Saturday, July 17, 2010

Jul-16: Sauratown 200 km Permanent

The plan for the weekend:  the Sauratown 200 km Permanent on Friday w/ Maria, followed by a much, much easier 100-miler on Saturday with the Irregulars.  Certainly do-able -- even if I had to drop the entire Irregular crew off my front on Saturday.

Pleasant drive to High Point -- we beat the rush-hour traffic.
We need to talk to Joel before doing this ride again in order to get his thoughts on WHERE to park "outside the marina".  Maria parked at the CVS near the alternate Circle-K start/finish control, because there was a VERY good chance the marina would be closed and locked before we finished.  

I must have lost concentration putting stuff in my pockets and putting on socks, shoes, gloves, helmet, etc., because suddenly Maria was informing me that it was after 8 am.  I think there was a time-warp.

We started a few minutes late, and Maria must have been intent on making up the time in the first five miles.  More likely she is one of those instantly-warmed-up cyclists.  I decidedly am NOT.  30 or 40 miles to really get warmed up is the usual.  On occasion, 50 miles.  I'm not sure 40 or especially 50 miles would have worked quite so well today as we were in the mid-40's when we slid through the Taylor Rd / Sauratown Rd intersection.  I think I must have been pretty well warmed up by the time we left Walnut Cove, as I seemed to climb that LONG slope pretty well.  Of course, as certain Irregulars might note, "it was a Martin slope", not too steep.

Earlier, Maria had told me that she was making a special effort to keep her pace up on the downslopes because she had noticed from this blog that I do not like having to sit-up, catch-air, feather-the-brakes while coasting downslope / downhill.  I told her not to worry about it.  Eventually, I asked her to be sure she did NOT wear herself out trying to keep a pace to stay ahead of me on the downs -- I would just go around.  She could pass me on the return ups.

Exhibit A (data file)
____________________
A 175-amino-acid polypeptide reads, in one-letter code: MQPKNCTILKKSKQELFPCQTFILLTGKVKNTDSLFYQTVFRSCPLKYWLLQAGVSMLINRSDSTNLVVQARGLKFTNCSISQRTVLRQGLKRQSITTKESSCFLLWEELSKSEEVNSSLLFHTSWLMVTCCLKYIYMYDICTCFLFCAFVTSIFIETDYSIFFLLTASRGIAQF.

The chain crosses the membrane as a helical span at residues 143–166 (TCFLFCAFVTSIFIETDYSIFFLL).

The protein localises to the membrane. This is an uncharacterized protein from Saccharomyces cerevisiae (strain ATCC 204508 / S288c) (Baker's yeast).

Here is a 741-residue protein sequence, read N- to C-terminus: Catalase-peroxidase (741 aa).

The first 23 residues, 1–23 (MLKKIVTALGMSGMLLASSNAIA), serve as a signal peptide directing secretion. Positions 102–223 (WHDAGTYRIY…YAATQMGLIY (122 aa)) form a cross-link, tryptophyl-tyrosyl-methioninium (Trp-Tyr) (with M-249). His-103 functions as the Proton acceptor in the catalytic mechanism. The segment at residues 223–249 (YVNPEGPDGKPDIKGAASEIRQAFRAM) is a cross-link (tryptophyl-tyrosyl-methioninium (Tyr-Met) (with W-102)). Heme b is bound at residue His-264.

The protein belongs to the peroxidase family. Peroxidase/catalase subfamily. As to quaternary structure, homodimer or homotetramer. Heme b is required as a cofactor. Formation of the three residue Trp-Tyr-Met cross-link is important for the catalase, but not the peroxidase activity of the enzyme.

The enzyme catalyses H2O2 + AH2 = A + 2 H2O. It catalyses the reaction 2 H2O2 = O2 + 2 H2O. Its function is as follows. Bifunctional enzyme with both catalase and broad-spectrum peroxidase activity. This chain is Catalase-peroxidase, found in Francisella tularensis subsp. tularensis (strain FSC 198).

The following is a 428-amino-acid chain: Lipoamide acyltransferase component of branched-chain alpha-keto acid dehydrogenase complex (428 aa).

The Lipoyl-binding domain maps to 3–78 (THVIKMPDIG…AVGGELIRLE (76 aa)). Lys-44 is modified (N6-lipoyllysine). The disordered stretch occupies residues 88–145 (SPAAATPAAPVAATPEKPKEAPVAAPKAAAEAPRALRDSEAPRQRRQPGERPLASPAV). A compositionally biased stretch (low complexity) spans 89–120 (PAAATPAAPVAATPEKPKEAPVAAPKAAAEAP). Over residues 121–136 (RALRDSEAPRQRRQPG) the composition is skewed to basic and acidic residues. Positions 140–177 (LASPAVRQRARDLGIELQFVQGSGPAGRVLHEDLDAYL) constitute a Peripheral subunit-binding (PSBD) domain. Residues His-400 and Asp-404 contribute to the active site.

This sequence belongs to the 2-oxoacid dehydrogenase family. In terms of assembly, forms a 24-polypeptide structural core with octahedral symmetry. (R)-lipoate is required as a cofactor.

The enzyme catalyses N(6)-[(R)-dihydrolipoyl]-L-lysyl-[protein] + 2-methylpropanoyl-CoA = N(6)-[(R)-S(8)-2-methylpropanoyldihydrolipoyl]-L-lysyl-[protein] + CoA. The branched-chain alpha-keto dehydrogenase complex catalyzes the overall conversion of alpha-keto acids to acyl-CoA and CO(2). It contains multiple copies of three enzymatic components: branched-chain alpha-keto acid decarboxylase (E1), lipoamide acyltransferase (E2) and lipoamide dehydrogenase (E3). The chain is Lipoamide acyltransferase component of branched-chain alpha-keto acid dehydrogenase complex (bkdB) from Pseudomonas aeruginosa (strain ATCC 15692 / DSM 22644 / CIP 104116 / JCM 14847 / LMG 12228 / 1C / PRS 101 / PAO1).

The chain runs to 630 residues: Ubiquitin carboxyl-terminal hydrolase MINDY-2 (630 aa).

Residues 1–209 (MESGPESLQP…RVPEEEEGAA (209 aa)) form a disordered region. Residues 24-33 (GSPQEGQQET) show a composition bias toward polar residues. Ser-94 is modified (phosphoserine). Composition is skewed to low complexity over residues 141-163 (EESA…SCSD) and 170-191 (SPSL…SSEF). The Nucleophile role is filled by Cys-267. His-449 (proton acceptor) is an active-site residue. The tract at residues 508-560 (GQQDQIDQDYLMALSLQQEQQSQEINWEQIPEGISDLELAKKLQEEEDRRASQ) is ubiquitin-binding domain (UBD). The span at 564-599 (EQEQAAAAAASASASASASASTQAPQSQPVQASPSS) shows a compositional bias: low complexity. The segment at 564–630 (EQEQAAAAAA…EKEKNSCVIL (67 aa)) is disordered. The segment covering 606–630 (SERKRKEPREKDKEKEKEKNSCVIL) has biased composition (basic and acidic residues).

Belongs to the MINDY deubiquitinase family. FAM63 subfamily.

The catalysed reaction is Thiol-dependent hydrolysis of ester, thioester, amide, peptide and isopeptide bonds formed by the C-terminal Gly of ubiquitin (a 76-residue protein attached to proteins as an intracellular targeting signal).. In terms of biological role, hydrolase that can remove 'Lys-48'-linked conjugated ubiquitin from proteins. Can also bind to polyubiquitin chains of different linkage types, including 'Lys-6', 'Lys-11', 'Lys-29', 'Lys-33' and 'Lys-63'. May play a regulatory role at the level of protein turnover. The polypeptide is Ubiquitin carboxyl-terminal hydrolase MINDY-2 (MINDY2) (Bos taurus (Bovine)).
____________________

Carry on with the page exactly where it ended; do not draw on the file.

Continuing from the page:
Very little climbing on Joel's route for the first ~ 50 km to Walnut Cove.  While at the control in Walnut Cove, Maria commented that Joel had noted that the climbing on the entire route was front-loaded, but statistically there didn't seem THAT much difference first-half versus last-half.  I replied that I thought most of the climbing for the entire route would be in the 10 or 15 miles after we left Walnut Cove. 

No stores except the controls are noted on Joel's cue sheet.  I knew of one store -- on NC-66 just before we would turn onto Taylor Rd.  I had gotten some VERY sweet tea there in mid-May ( see here ).  They didn't have any home-made sweet tea today.  We each had a root beer and maybe something else.  And we topped off our water bottles.

We left the store and turned onto Taylor.  Next time, Maria, continue straight on NC-66 for maybe half-a-mile, then turn around and go back and turn onto Taylor.  Very pretty and twisty fun on NC-66 just after Taylor.  (That is the extent of my pre-knowledge of Joel's Sauratown route.)

I pointed out Sauratown Rd as we passed.  Earlier, Maria had asked, based on reading an e-mail I had sent, if I wanted to ride to the top of Sauratown in the midst of the Permanent.  "No, while that would be 'epic', my legs would be trashed for no good reason; it would not be responsible of me."  I did comment that some of our more climbing-blessed and crazier rando-folk would likely take the diversion just for the fun of it -- the names of MikeD, Branson, Jerry escaped the lips.  Probably could have added a plethora of others including Tom and Mary F., Lynn and anyone else that did Tony's 400 km or 600 km Statesville - Little Switzerland jaunts.  Actually, I'm pretty sure that Lynn would not be interested in a side-climb unless it was "required"; she is, after all, in Sridhar's words "insane".  The others, however, are all just plain crazy.  But as I told some Irregular buddies recently, all randos are crazy -- even the randos know they are crazy -- but it is generally a good, or at least mostly harmless, kind of crazy.